Amazon.co.uk recently came under fire for selling illegal quack products claimed to cure or treat cancer. These included apricot kernels, dried crocodile blood, a “blood purifier” to help destroy tumours and a homeopathic product said to target genes to arrest tumour growth.
The issue was originally blogged on 21st Floor and by me, here. It was subsequently reported in the Times, the Daily Mail and the Mirror. Professor David Colquhoun described the health claims as “grotesque”, noting the danger that people will believe the hucksters and thereby deny themselves effective treatment.
Those products have now been removed from the site but Amazon seem to have done nothing to tackle the overall problem.
The following are all currently listed on Amazon.co.uk:
- Kigelia Africana cream from the African Sausage Tree, for skin cancer. It is claimed that Kigelia has an “astonishing effect on melanomas and sun damaged skin” and that the progress of skin cancer (in early or advanced stages) can be halted.
- Apricot kernels, said to be rich in vitamin B17 (amygdalin / laetrile). This is a notorious quack cancer cure.
- Reishi Mushroom powder. It is claimed that studies have shown this to possess “possibly even anti-tumor properties.” This particular listing is “fulfilled by Amazon”, meaning the product would come from an Amazon warehouse and delivery would be free.
- Reishi + acerola, marketed as “anti-tumor” (alongside many other unsupported claims).
- Antrodia Camphorata, which is apparently “being researched for its benefits in support the systems of sufferers of many types of cancer”. It is claimed to be commonly used as an anti-cancer drug and useful in the treatment of various diseases including diabetes, hepatitis “and many types of cancers including liver, lung, cervical, colon, and breast cancers and also leukemia and adenoma.”
- Prostamax Plus, aimed at men having problems with urination and erectile dysfunction. It was also claimed: “This same miracle could protect you from getting prostate cancer and may well help you overcome prostate cancer without having to undergo the use of dangerous drugs, debilitating and dangerous surgery, harmful radiation, and catastrophic microwave damage to your tissues.”
- Prostate Miracle, “an excellent pre-emptive measure to prevent prostate cancer from developing”. It is also claimed that this product may help prevent and slow the growth of prostate cancer, and that numerous studies have shown that selenium is of tremendous benefit in preventing and treating prostate cancer.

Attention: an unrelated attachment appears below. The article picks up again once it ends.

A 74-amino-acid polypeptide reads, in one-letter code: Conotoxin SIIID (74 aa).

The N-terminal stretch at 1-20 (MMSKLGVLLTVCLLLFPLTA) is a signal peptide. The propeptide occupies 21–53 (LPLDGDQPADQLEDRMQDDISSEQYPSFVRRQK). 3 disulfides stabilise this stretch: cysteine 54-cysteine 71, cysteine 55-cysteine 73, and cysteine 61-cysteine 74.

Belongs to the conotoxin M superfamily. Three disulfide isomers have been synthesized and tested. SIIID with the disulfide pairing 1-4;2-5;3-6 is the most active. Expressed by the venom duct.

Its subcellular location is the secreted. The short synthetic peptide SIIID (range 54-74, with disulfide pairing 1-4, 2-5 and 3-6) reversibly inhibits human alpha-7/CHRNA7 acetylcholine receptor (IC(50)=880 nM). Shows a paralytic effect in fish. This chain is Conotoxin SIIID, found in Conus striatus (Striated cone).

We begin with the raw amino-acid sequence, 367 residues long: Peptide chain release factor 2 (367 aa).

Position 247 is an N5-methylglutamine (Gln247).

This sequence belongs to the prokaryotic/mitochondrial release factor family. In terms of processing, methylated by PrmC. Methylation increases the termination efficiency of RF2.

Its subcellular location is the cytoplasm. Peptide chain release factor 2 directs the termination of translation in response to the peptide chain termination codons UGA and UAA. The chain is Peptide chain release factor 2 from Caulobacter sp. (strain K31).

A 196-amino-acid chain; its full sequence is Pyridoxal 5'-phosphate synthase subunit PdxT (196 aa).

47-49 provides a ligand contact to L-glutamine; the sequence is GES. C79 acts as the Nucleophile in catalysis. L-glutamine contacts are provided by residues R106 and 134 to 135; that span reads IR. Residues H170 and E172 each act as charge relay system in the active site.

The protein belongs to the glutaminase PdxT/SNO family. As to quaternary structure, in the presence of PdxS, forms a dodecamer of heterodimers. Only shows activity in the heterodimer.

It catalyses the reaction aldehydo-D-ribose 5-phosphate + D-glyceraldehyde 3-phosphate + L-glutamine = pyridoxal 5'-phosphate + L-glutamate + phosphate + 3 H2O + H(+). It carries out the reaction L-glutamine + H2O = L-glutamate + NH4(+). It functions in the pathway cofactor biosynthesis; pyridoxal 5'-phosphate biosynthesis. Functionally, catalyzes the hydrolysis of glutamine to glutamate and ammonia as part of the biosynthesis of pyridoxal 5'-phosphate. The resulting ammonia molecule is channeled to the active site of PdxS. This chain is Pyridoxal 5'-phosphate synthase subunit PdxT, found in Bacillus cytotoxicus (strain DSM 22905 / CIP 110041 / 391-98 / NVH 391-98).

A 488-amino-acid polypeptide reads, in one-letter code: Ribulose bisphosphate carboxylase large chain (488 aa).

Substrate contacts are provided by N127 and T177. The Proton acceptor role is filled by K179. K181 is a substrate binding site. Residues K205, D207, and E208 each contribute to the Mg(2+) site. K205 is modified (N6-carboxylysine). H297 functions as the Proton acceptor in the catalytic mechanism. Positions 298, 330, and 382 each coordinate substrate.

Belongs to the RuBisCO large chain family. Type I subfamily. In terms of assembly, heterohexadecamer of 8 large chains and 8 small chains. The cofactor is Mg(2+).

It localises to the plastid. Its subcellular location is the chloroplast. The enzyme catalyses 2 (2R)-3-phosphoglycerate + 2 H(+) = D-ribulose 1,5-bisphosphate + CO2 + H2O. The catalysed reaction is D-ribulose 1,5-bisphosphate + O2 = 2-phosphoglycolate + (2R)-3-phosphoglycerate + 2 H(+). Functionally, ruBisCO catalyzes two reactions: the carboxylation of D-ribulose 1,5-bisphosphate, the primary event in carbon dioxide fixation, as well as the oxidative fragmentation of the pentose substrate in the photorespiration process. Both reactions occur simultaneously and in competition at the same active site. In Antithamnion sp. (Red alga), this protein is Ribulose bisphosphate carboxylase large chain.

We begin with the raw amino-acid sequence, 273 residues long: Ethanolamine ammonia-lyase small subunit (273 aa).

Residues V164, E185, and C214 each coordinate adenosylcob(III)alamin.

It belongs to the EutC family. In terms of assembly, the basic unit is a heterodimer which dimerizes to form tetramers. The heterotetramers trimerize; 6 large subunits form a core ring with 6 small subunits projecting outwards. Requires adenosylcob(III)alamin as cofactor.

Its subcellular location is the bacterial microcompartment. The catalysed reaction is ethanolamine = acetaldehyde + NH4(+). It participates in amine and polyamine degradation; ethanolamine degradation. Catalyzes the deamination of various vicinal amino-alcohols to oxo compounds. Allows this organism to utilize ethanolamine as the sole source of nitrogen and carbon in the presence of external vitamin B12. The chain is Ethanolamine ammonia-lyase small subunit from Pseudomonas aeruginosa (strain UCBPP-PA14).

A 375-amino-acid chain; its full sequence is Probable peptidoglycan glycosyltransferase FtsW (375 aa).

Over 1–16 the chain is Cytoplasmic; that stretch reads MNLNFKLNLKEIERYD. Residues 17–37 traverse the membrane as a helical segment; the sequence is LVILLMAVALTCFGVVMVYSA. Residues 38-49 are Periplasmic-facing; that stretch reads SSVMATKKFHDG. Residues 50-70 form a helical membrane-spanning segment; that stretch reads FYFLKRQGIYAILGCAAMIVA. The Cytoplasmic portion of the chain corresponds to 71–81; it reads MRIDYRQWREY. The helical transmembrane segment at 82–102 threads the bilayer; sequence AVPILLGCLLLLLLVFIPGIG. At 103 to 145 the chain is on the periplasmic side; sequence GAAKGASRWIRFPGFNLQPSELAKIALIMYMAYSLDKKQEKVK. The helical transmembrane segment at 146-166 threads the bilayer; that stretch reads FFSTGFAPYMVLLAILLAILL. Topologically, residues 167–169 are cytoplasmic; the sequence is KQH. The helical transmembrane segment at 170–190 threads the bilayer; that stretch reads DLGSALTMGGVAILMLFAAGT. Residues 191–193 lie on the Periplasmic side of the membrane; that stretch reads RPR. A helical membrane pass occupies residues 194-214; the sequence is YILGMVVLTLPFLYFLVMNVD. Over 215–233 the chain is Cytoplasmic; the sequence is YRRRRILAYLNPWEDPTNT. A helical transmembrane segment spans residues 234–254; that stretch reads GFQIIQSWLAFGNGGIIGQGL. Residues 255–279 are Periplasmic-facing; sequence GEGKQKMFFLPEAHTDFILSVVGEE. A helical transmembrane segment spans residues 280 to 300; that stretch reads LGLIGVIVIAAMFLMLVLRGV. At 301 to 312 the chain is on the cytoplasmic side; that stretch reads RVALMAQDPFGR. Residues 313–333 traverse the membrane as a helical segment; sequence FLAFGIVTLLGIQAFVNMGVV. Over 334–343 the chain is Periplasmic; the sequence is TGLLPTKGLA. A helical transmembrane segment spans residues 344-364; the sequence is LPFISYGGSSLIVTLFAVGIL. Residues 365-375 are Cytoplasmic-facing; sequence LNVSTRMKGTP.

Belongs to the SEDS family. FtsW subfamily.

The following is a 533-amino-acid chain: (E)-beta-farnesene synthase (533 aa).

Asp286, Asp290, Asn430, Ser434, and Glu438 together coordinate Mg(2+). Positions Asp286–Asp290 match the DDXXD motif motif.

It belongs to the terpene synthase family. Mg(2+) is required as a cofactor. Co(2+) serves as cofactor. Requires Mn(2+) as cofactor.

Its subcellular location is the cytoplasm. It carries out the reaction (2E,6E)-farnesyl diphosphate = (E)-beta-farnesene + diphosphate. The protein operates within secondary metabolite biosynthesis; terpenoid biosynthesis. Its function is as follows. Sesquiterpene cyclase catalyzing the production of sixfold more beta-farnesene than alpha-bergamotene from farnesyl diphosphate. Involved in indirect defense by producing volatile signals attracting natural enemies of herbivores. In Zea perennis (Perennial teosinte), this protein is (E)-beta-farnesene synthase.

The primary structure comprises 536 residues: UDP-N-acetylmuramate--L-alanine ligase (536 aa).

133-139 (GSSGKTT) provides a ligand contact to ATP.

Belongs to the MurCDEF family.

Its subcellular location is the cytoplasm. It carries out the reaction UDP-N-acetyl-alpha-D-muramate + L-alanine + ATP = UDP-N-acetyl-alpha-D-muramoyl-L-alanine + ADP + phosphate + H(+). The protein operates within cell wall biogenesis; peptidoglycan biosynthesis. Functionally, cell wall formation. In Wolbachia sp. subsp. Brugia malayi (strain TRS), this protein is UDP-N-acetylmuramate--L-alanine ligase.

- Turkey Tail, said to contain PSK and PSP, “which have been clinically proven to be of potent benefit in a variety of cancers, including Gastric, Oesophageal, Lung, Breast and Colorectal”. Also claimed to cure ringworm, impetigo and liver disorders including hepatitis, to reduce toxic effects and pain of chemotherapy and radiation therapy, and to increase the effectiveness of chemotherapy and prolong the life of cancer patients.
- Doctor’s Best Best Artemisinin. According to the Product Description, studies show that artemisinin is effective against a wide variety of cancers, including leukemia and colon cancer, and “interemediate activities were also shown against melanoma, breast, ovarian, prostate, CNS and renal cancer.”
I could continue.
Such listings encourage customers to self diagnose and self medicate, dissuading them from seeking advice from their doctor. The products are not licensed medicines. As far as I can tell, they are completely unregulated. They have not been proven to be effective, nor have they been proven to be safe. We can’t even be sure what is in them. Taking any of these instead of real medicine could be fatal.
Selling and advertising any unlicensed medicine is illegal. Advertising cancer treatments would be a breach of the Cancer Act.
Breaches of the Cancer Act should be reported to Trading Standards, who are also responsible for enforcing Consumer Protection from Unfair Trading Regulations. Details of your local office may be found here.
Contact details for the MHRA are here. The email address for Head Office is email@example.com. Enquiries regarding enforcement should go to firstname.lastname@example.org. To ask if a product is a medicine or not, you should email Medicines.Borderline.email@example.com
Information on complaining to the Advertising Standards Authority is here.
Cancer quackery on sale at Amazon.co.uk Josephine Jones, 10/03/13
Amazon attacked for ‘selling illegal cancer remedies on behalf of hucksters’ Kat Lay, The Times, 01/04/13
Amazon removes ‘cures for cancer’ listings including crocodile blood and apricot kernels Andrew Gregory, Mirror, 01/04/13
Amazon under fire for selling illegal products that ‘claim to cure or treat cancer’ Helen Lawson, Mailonline, 01/04/13